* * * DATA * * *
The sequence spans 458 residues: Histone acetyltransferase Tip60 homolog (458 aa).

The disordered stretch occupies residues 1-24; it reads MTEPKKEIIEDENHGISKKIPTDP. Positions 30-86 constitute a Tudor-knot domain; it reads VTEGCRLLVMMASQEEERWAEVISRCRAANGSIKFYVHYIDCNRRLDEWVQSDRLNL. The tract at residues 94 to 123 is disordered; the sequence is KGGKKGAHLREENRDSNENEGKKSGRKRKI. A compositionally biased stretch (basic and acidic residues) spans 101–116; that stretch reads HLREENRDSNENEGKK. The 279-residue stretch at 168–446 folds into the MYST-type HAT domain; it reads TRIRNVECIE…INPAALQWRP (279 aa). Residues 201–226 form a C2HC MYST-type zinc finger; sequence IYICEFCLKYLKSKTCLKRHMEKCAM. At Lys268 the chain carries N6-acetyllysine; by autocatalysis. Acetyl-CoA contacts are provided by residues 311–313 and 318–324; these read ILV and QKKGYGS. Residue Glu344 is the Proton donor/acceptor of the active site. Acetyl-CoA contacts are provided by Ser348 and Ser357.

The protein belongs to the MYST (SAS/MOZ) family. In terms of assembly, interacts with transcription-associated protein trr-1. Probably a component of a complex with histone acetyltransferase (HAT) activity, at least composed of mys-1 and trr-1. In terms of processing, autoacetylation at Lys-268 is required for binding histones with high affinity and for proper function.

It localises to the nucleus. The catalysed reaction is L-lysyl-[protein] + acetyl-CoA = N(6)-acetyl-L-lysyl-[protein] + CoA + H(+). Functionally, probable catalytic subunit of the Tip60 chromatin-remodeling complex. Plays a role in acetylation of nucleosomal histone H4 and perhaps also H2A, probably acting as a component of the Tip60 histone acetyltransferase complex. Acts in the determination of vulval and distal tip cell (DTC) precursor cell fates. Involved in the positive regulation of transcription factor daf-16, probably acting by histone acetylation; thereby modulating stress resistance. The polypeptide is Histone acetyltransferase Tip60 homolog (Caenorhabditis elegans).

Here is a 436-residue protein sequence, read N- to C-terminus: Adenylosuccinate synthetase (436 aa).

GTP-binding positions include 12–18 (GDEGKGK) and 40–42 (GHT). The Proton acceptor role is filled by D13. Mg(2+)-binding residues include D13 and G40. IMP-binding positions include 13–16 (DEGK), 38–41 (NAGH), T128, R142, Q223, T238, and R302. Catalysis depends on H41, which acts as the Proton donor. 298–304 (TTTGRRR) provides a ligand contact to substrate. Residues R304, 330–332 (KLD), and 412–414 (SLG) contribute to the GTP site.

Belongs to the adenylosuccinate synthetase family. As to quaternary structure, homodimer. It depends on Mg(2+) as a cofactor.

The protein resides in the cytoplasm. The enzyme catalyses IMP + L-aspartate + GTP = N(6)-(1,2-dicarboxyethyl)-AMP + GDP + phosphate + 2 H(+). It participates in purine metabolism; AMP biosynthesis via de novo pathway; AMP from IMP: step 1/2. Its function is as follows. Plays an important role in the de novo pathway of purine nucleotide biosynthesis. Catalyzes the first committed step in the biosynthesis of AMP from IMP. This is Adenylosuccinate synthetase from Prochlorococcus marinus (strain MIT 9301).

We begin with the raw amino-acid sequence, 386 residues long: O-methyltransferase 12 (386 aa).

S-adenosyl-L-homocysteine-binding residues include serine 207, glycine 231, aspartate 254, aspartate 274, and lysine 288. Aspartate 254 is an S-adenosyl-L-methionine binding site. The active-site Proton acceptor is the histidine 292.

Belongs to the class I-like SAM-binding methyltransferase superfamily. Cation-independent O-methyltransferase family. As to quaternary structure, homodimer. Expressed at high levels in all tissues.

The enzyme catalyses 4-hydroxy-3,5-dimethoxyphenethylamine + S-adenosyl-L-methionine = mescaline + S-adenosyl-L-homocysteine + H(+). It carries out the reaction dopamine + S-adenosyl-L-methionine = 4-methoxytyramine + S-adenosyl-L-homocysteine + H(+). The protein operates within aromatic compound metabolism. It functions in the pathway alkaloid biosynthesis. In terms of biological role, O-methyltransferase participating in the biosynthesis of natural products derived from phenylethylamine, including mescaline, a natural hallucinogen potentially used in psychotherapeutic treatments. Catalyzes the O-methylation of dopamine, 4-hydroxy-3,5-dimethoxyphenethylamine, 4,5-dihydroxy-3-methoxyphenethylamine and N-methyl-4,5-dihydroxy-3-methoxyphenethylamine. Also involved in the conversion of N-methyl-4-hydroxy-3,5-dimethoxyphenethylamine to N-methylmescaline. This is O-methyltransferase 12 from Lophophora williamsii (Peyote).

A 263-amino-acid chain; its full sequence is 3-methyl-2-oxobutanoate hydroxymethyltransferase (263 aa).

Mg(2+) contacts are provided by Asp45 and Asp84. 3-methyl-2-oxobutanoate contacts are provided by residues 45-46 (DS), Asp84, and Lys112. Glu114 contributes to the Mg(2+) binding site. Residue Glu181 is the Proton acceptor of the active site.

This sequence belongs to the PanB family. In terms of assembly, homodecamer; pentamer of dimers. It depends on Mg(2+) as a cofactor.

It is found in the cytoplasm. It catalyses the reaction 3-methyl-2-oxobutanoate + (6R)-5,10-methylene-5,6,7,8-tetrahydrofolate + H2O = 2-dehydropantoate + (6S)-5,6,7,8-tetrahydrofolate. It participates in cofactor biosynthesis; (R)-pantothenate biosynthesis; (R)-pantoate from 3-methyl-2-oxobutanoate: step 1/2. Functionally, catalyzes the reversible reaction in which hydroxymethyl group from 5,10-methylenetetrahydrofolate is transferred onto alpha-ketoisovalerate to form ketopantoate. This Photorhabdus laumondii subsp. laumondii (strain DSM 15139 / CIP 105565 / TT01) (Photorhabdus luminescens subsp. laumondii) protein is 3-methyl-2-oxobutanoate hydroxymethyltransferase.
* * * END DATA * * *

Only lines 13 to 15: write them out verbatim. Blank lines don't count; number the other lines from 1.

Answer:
A 263-amino-acid chain; its full sequence is 3-methyl-2-oxobutanoate hydroxymethyltransferase (263 aa).

Mg(2+) contacts are provided by Asp45 and Asp84. 3-methyl-2-oxobutanoate contacts are provided by residues 45-46 (DS), Asp84, and Lys112. Glu114 contributes to the Mg(2+) binding site. Residue Glu181 is the Proton acceptor of the active site.

This sequence belongs to the PanB family. In terms of assembly, homodecamer; pentamer of dimers. It depends on Mg(2+) as a cofactor.